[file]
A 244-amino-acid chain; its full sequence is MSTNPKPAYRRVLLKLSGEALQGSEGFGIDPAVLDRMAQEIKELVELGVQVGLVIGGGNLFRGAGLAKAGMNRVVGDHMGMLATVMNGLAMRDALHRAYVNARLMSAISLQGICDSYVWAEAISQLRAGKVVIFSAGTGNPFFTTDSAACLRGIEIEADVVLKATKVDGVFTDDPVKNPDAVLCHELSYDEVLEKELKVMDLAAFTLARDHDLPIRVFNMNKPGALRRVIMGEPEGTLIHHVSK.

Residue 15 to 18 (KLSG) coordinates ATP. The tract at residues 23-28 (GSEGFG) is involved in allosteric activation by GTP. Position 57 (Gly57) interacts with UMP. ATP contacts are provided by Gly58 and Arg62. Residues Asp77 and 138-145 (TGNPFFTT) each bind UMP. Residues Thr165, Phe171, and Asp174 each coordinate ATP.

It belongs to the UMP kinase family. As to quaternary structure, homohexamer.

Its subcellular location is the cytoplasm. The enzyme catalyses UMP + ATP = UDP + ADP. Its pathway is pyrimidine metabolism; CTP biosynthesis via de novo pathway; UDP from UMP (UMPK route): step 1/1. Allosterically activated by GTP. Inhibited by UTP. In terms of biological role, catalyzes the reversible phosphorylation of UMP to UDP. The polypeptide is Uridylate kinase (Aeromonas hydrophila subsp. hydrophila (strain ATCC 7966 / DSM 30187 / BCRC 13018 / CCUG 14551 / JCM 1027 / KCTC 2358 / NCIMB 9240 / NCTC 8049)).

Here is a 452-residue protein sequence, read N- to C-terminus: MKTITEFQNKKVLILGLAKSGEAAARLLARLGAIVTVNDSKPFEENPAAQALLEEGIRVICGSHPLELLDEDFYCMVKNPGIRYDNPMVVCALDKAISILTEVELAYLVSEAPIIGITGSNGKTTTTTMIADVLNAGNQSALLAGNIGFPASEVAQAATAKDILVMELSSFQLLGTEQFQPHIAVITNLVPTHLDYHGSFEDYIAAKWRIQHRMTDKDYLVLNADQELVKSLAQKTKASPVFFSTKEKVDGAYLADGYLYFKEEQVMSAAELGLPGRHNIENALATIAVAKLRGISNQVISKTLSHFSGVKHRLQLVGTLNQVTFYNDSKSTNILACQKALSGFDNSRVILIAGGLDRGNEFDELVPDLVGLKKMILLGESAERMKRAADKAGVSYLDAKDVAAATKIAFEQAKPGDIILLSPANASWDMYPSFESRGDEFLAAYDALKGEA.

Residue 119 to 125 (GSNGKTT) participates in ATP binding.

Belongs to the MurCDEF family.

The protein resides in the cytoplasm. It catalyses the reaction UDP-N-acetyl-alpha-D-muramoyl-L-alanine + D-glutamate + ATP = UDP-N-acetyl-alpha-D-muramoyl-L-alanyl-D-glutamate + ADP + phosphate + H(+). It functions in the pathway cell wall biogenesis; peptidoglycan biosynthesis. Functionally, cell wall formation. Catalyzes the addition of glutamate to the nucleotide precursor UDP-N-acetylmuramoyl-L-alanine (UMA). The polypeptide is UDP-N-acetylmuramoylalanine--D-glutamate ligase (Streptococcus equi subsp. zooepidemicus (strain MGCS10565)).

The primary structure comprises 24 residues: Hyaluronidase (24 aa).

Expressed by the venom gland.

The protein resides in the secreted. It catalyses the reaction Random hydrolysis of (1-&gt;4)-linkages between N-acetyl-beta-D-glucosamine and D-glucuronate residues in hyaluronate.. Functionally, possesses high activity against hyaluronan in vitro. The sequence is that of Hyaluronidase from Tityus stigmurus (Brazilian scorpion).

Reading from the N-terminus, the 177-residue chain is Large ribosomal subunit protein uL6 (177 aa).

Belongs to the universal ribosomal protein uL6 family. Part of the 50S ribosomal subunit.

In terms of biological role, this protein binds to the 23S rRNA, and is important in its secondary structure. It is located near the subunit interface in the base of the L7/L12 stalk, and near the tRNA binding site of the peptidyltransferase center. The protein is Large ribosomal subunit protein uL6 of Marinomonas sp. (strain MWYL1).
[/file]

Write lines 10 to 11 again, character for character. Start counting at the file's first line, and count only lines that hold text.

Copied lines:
Expressed by the venom gland.

The protein resides in the secreted. It catalyses the reaction Random hydrolysis of (1-&gt;4)-linkages between N-acetyl-beta-D-glucosamine and D-glucuronate residues in hyaluronate.. Functionally, possesses high activity against hyaluronan in vitro. The sequence is that of Hyaluronidase from Tityus stigmurus (Brazilian scorpion).